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Here's How Much You Should Really Tip At Restaurants Right Now, According to Experts

Is the industry standard still considered the standard? We asked restaurant experts to weigh in.

You finished your delicious meal, and it's time to pay the bill. The server hands you the check, and you take a look at that big bold number at the bottom—and the questioning immediately ensues. How much should you tip? Is 20% still expected, or do servers look for more after the pandemic? And if the service is bad, should they get a tip at all?

The answer, unfortunately, isn't exactly a simple one.

"The answer to [this] is so subjective and causes so much discourse in the hospitality world," says Billy Helmkamp, owner of Chicago-based bars The Whistler and Sleeping Village. "You can ask ten people who work in the industry, and you'll likely get half a dozen different answers. Ask ten different bar or restaurant guests, and you'll surely get ten different answers."

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Plus, the pandemic didn't exactly help the already complicated question of how much you should tip.

"This question has become infinitely more complicated since COVID," says Izzy Kharasch, president of Hospitality Works, a consulting service that mentors executives and owners of more than 700 businesses in the restaurant and hospitality industry. "Pre-COVID, the answer would have been between 18% to 20%. During COVID, tips went up substantially because those who continued to work during the pandemic received well-deserved additional gratuities. Customers even gave tips to people in professions that never normally received gratuities."

But what is the right answer? According to Helmkamp, you can never go wrong with being a little bit more generous than usual. "For myself, I stick to a minimum of 25%," he says. "But a $20 tip on a quick shot and a beer is not unheard of."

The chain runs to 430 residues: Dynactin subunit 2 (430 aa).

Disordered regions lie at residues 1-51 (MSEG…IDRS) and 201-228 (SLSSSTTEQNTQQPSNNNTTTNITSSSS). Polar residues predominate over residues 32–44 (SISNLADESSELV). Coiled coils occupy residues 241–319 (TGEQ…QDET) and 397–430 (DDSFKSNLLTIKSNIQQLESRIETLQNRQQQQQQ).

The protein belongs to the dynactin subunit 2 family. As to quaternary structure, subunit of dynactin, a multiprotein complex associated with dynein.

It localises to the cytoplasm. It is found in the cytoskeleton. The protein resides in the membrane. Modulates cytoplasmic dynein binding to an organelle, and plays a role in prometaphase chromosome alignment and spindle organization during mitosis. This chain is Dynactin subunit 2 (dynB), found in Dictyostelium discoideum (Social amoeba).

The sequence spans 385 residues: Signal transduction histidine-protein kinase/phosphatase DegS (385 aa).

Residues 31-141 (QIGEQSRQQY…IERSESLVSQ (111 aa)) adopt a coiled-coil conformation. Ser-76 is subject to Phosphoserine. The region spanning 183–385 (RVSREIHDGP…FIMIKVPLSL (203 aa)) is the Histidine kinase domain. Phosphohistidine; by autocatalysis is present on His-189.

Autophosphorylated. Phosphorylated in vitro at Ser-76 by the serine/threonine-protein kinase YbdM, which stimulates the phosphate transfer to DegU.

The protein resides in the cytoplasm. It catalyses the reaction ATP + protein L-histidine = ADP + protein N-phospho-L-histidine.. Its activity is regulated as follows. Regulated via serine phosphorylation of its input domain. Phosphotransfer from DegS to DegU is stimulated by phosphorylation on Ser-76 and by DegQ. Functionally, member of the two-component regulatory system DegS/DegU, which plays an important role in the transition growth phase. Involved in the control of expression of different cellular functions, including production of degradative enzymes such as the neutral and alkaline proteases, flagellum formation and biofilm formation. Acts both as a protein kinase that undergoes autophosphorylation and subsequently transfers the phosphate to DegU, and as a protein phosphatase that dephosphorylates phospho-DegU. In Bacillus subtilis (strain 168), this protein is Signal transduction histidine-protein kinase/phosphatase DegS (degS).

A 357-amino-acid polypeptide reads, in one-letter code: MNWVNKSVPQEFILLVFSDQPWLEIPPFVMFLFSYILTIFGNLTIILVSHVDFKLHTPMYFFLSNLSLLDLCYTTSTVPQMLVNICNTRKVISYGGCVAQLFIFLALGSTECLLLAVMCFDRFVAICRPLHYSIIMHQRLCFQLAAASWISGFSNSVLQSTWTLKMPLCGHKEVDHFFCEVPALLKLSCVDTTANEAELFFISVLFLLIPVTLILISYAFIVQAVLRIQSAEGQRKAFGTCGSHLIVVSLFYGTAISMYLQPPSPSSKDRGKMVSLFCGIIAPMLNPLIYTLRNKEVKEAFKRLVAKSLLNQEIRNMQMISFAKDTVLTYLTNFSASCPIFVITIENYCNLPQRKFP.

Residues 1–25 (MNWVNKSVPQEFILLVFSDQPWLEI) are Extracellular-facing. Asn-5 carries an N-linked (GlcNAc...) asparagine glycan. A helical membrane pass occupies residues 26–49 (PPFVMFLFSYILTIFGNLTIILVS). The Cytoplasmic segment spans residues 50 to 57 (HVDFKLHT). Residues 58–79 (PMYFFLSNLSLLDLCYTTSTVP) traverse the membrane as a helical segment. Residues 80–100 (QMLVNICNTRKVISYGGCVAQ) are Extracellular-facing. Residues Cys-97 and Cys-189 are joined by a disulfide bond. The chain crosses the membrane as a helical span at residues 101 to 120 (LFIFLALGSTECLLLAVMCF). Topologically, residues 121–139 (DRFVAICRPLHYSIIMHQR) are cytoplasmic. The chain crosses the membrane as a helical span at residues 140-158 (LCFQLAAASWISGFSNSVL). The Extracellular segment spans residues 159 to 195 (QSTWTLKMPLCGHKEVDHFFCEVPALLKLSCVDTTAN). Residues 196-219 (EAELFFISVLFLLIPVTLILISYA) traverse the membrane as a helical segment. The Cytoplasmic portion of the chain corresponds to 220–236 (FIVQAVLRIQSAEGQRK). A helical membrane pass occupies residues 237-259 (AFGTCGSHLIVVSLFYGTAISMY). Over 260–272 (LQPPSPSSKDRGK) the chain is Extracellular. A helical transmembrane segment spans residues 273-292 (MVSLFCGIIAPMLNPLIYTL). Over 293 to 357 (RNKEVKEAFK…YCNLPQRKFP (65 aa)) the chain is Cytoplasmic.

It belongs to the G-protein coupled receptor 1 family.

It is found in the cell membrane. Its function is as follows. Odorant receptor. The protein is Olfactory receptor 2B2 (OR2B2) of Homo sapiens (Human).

Kharasch and Helmkamp seem to both agree that a 20% to 25% tip would be considered the standard for tipping at restaurants. Kharasch even points out that he'll lean more toward tipping 25% if his order is small and the service was "excellent."

Unfourtanetly, diners aren't meeting tip standards.

server disappointed with tip

While the restaurant industry and workers have been hit hard due to the pandemic, the rest of the world is also grappling with how to financially manage their budgets—especially with growing inflation prices and a crashing economy.

"I hear a lot of people now tipping far less because the service is far below acceptable and I believe that this will be the new direction the public will move to," says Kharasch.

Nevertheless, industry workers believe that even bad service should at least receive the standard tip, given that "bad service" can be variable. Andrew Koss, a server at La Palapa Cocina Mexicana in New York City, points out that you never know the full story behind bad service—the server could just be having a bad day. Even if the service isn't the best, Koss says he gives the standard 20% and just adds more if the service ends up being excellent.

"Working in the industry, I know how hard it can be, so I try to go out of my way to tip well no matter what," says Helmkamp.

In conclusion, still going for the typical 20% in restaurants is what many industry experts would recommend—and add more if you want to be particularly generous after receiving the service you enjoyed.

Kiersten Hickman
Kiersten Hickman is a freelance health and nutrition journalist. Read more about Kiersten
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